Anti-Aging Fitness Healthy Weight Karen on TV

KRON 4 | Stair Climbing, Sex, and Heart Attacks

Are you able to walk for miles on a treadmill, but can barely ascend a few flights of stairs?

I explain to Marty Gonzalez, KRON 4 Morning News Weekend anchor, why stair climbing is so different from walking — and how it not only benefits your life but your sex life as well.😉

Stair Climbing vs. Walking

Stair climbing improves cardiorespiratory fitness. It is officially classed as a “vigorous” form of exercise. Stair climbing is a more POWERFUL form of walking because it:

  • Requires pulling your weight against gravity
  • Requires more effort
  • Burns 2-3X more energy than walking briskly on a flat surface

Stair Climbing and Sex

Researchers in Canada monitored healthy male volunteers averaging age 64 while they walked, lifted weights, or climbed stairs. Stair climbing was the most demanding. Stair climbing was:

  • Twice as taxing as brisk walking on level ground.
  • 50% harder than walking up a steep incline or lifting weights.
  • Faster at attaining peak exertion than walking (thus, explains the “huffing and puffing” going upstairs).

Stair Climbing for Recovery

Before resuming sexual activity, heart and lung patients must be able to climb stairs:

  • Heart patients must be able to comfortably climb 2-3 flights
  • Post-surgery lung patients must be able to climb 5-6 flights

How to Stair Climb Your Way to a Longer Life and Stop Middle-Age Weight Gain   

  • Climb 8 or more flights/day:

Per a study of 10,269 Harvard alumni, men who climbed an average of eight or more flights of stairs per day decreased mortality by 33% than sedentary men.

When compared to walking 1.3 miles per day, stair climbing still lowered the death rate in men by 22%.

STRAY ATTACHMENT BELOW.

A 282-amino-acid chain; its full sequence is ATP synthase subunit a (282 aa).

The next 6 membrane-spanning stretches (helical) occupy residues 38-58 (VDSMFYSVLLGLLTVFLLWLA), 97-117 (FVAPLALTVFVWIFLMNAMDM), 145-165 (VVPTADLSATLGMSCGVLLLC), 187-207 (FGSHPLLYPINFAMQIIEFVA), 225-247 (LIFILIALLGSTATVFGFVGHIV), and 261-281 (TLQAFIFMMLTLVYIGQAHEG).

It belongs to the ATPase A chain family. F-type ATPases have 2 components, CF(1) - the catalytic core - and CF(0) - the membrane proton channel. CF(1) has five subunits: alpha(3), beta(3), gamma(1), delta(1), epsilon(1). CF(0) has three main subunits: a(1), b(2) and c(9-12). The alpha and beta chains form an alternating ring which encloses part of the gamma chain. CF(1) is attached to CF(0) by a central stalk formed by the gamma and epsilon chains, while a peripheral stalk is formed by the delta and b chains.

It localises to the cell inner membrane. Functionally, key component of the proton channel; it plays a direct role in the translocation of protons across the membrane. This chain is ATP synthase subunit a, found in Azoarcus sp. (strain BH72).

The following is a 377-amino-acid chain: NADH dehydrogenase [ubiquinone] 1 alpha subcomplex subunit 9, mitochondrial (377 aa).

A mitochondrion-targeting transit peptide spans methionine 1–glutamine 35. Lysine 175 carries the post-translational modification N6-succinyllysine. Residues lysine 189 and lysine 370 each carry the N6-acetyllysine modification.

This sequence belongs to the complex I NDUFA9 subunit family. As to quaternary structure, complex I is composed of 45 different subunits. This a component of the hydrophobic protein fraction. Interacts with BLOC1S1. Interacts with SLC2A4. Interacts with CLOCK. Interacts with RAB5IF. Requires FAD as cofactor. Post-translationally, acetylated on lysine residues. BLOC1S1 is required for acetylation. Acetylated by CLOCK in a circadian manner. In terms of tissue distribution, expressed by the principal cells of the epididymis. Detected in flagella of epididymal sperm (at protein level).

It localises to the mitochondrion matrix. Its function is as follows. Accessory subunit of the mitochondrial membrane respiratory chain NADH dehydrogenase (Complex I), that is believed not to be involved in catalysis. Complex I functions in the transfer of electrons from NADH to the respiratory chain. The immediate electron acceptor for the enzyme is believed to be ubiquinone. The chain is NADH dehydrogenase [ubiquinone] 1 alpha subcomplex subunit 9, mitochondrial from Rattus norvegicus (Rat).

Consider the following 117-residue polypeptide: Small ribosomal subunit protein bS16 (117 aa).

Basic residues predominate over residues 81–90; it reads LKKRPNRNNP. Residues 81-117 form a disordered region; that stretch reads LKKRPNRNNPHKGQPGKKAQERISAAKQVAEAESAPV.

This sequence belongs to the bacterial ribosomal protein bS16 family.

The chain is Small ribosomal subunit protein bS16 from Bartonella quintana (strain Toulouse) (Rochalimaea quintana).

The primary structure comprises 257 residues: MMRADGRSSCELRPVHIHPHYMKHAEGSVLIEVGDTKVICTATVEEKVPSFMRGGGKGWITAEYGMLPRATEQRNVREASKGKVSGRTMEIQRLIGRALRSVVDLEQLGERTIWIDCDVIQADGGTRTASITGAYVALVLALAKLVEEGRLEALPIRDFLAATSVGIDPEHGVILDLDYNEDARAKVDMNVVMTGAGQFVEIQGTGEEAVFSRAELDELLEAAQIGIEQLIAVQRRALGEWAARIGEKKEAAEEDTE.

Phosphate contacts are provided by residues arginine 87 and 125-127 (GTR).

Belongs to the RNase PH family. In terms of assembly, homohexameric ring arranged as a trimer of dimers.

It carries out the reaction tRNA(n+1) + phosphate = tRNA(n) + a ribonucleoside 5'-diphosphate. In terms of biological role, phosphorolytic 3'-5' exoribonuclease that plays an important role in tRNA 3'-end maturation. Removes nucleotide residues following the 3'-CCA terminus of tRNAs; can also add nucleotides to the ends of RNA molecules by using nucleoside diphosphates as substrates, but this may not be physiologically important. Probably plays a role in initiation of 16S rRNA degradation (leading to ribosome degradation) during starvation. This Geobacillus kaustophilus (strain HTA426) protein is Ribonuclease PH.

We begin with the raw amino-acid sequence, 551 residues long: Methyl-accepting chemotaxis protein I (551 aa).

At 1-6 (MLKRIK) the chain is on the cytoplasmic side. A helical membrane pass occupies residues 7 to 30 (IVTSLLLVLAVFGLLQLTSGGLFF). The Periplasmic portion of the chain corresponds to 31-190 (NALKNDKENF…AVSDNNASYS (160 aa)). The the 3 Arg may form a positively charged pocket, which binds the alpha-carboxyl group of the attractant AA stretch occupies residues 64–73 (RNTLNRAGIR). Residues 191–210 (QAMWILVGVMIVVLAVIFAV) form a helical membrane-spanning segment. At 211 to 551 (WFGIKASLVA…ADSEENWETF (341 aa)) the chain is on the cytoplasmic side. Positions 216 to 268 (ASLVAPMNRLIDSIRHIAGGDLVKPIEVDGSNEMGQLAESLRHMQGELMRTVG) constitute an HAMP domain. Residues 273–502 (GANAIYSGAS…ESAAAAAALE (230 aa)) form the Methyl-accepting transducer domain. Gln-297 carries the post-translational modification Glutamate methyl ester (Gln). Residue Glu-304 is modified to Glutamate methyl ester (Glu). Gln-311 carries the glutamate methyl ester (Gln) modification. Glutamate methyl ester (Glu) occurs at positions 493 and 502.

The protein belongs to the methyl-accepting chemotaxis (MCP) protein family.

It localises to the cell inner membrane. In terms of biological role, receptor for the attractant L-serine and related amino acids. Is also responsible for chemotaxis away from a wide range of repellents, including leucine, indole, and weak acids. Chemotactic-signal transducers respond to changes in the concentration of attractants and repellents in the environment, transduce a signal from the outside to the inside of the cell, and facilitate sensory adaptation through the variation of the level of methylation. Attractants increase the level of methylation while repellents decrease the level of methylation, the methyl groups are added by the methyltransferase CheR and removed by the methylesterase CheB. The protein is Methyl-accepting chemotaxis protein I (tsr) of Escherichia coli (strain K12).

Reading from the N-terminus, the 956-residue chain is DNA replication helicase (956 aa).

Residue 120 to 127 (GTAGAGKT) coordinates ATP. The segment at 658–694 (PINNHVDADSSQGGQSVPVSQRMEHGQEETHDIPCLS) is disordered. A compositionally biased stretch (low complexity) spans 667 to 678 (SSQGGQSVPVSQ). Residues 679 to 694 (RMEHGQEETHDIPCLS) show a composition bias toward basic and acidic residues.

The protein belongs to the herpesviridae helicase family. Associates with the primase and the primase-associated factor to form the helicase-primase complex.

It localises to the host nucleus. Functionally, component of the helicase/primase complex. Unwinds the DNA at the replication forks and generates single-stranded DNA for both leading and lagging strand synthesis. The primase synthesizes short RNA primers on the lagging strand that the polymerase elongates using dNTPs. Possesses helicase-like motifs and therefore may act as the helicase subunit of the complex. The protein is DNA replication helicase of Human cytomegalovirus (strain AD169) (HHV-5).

• Climb stairs for 7 minutes every day: Studies show it can cut your heart attack risk in half over 10 years.
  • Climb stairs an extra 2 minutes per day: Studies show it can help stop middle-age weight gain .

Why Walking Down Stairs Can Be More Difficult 

For some people with knee issues, walking down stairs may be more challenging. That’s because going down stairs requires greater knee flexion.

How to Train for Stair Climbs

Don’t attempt to charge up several long flights of stairs without a warm-up and when you’re not in condition yet.

  • Start at a slow, steady pace.
  • Begin with just a flight or two.
  • Add more flights as you improve.
  • Take the stairs whenever possible.
  • Wear comfortable shoes. Avoid wearing heels.
  • If you have a long climb, walk part way, then switch to an elevator.
  • Use the railing for balance (especially going down) BUT try not to use your arms to “hoist yourself up” the stairs.
  • Like any strenuous exercise, don’t attempt the stairs if you don’t feel well or after eating a heavy meal.

KRON 4 Stair Climbing7

Cardiovascular Benefits

Like walking, stair climbing works when it comes to cardiovascular benefits. It improves cardiac risk factors, such as:

  • Cholesterol
  • Blood pressure
  • Diabetes
  • Obesity
  • Vascular stiffness and inflammation
  • Mental stress

Stair climbing also protects against dementia, colon cancer, peripheral artery disease, depression, and erectile dysfunction.

Karen’s Fit Tip: Stair climbing can be a health plus and is a great way to increase core strength (abdomen, back, gluteals), thighs (hamstrings + quadriceps), and calves — all the muscles you need for good postural control and for being functionally fit.

Karen Owoc

Karen Owoc is a certified Clinical Exercise Physiologist specializing in cardiopulmonary rehabilitation and lifestyle medicine. Her science-based approach to longevity, nutrition, and muscle health has made her the go-to source for health seekers and medical professionals alike. Karen's best-selling book on functional longevity, "Athletes in Aprons: The Nutrition Playbook to Break 100", and her transformative perspective have mended many minds, hearts, and spirits.

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